benchmarks to measure ROI before critical projects proceed.

Furthermore, Warner is asking Newstrom to use his experience working with IT firms to encourage growth in the state's digital-based economy. The state collaborates with the private sector, Congress and local governments to create an inviting environment for young IT firms statewide, not just in the northern tier near Washington, D.C.

It's not just plans and policies, but also achievements that make Warner stand out. The state's Taxation Department won numerous awards for its innovative tax revenue system, which is run in partnership with a private-sector firm. And the state has one of the few successful e-procurement programs in government, which has already processed $1 billion in purchases electronically.

Warner sees the opportunity to do more.

"There's a tremendous potential to harness technology, and Virginia made great strides," he told Government Technology last year. "So there is a good foundation upon which to build. But there is a long way to go."

Fortunately for Virginia, they have a governor who is moving in the right direction.

-- Tod Newcombe, editor, Public CIO

Jesse White,

Secretary of State, Illinois

Illinois Secretary of State Jesse White, now in his second term, created the office's first online services. CyberDrive Illinois, the secretary of state's Web site, offers an impressive array of services -- it issues state ID cards, vehicle license plates and titles; registers corporations; enforces the Illinois Securities Act; administers the Organ Donor Program; licenses drivers; and maintains driver records.

The Illinois Secretary of State's Office may provide more direct services to citizens than any other public agency in the nation, and since White took office, many are now available over the Web.

White is also the state librarian, and oversees the Illinois State Library and literacy programs. As the state archivist, he maintains records of legal or historic value, and spearheaded a new library initiative geared toward "setting at-risk youth on the road to success."

Dubbed "Project Next Generation," the initiative combines education, technology and mentoring to improve life skills and technological know-how of junior-high-aged children. Through numerous library sites in the state, sixth- through ninth-grade students have the opportunity to learn to use the Internet, scanners and digital cameras.

"Today's 13-year-olds will work in jobs that don't exist now," said White. "In their generation, technology will be a necessary means of communication, as well as a vital tool in their search for employment. By empowering students with technology and interpersonal skills, Illinois libraries will positively influence the next generation."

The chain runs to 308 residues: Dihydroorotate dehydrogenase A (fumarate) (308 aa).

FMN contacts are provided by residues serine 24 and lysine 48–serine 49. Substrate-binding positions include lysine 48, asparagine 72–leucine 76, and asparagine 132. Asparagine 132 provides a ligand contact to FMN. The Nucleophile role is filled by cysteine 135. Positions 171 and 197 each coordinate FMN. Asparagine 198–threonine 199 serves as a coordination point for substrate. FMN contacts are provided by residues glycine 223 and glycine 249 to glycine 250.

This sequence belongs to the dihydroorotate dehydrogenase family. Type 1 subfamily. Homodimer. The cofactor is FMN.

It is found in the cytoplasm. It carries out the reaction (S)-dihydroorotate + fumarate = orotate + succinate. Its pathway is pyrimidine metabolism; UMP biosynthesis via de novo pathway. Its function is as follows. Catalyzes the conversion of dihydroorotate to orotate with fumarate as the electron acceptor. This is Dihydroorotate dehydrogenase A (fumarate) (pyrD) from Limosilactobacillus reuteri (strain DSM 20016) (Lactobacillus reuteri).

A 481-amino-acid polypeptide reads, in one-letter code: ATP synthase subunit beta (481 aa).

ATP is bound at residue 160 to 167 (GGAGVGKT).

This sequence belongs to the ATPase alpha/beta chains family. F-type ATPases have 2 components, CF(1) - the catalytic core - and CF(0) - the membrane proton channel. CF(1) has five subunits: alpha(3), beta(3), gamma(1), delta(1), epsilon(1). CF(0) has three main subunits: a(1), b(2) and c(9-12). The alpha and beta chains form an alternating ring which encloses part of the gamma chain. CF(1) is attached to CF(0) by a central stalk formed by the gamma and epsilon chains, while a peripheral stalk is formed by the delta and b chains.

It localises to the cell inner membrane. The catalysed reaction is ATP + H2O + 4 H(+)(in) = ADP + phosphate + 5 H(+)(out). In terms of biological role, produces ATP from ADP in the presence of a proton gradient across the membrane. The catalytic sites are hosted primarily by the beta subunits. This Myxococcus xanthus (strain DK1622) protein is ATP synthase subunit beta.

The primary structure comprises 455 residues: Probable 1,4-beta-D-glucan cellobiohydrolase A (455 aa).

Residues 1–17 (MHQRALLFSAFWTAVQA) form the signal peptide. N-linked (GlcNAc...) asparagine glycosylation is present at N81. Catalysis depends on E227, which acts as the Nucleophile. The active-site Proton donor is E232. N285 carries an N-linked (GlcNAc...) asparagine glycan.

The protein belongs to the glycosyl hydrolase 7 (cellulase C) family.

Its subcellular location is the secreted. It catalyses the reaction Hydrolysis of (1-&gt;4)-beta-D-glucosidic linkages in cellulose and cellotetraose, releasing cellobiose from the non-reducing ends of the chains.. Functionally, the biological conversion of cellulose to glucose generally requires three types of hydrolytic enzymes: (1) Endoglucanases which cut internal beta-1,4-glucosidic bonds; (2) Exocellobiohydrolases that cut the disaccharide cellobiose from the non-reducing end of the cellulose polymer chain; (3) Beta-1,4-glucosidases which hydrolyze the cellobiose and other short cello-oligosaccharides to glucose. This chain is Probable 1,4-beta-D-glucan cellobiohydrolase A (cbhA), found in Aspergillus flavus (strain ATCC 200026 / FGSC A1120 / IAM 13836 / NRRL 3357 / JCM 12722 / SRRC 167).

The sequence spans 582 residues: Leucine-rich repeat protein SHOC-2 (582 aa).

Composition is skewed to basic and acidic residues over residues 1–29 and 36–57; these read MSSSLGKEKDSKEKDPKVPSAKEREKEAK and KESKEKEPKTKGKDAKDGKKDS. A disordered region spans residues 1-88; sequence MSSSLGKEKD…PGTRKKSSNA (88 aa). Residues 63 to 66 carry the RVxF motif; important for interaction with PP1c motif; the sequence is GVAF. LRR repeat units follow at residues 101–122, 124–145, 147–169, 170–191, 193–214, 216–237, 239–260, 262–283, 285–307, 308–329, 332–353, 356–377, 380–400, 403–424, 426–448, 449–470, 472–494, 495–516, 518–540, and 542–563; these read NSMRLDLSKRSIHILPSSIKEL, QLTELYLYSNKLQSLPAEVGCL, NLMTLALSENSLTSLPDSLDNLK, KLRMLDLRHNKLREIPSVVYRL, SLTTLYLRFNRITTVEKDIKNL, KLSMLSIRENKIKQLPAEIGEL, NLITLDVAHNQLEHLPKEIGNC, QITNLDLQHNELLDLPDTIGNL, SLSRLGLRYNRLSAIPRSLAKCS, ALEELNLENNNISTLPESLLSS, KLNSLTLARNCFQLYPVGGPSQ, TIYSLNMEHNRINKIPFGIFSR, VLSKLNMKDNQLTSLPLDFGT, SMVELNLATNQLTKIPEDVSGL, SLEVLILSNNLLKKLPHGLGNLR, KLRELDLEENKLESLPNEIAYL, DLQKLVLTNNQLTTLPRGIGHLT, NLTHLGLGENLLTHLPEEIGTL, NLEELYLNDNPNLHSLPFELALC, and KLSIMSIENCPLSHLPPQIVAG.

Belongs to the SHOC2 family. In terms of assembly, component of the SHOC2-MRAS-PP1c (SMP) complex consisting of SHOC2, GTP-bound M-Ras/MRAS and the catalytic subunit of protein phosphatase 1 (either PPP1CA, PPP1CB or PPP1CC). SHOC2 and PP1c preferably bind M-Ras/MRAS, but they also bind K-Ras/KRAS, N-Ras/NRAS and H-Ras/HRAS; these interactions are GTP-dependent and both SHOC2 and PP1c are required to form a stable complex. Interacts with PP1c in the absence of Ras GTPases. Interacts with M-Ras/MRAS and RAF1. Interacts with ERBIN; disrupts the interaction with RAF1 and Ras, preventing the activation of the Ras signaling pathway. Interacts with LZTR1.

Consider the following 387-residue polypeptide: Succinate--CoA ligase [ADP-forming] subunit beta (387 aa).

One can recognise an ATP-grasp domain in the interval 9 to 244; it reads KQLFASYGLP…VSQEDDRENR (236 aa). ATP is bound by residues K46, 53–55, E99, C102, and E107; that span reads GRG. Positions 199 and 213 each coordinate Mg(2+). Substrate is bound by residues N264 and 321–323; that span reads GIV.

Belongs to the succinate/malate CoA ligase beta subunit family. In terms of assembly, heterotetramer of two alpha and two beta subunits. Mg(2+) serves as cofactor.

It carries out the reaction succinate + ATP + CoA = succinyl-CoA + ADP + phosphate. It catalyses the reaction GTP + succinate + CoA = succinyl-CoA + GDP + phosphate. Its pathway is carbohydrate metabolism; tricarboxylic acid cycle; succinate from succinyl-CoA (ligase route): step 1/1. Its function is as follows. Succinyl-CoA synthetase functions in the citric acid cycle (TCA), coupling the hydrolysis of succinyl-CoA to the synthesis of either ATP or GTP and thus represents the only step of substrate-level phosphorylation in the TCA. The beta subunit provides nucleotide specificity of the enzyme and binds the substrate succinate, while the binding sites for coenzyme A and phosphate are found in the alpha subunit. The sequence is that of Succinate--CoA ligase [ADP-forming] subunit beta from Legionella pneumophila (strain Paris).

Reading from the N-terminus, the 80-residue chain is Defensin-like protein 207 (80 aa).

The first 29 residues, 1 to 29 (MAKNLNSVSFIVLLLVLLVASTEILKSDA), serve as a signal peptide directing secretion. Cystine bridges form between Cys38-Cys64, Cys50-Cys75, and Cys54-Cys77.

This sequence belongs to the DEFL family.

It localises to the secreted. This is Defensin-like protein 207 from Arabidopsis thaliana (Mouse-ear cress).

For more than a decade, White has demonstrated a long-standing commitment to harnessing technology to provide better service to citizens. Before taking office as secretary of state, he was recorder of deeds in Cook County, Ill. In the nation's second largest recorder's office, White spearheaded an officewide automation program that brought state-of-the-art technology to facilitate new services, allow easier access to records and speed the recording process.

In 1995, the Cook County Recorder's Office linked its files via computer with those of the DuPage County Recorder's Office, reportedly marking the first time two counties linked their offices through computer access.

-- Blake Harris, contributing editor

Judi Zito


Miami-Dade County, Fla.

Judi Zito has been CIO for less than a year, but she's been around Miami-Dade government for 21 years. She was previously director of Miami-Dade's e-Government Department, and was appointed to that position in January 2002. She managed the county's Web portal, GIS, countywide information systems development and maintenance activities, and the supporting application architecture.

Zito initiated several projects to transform the way residents and businesses interact with Miami-Dade government online -- including a centralized payment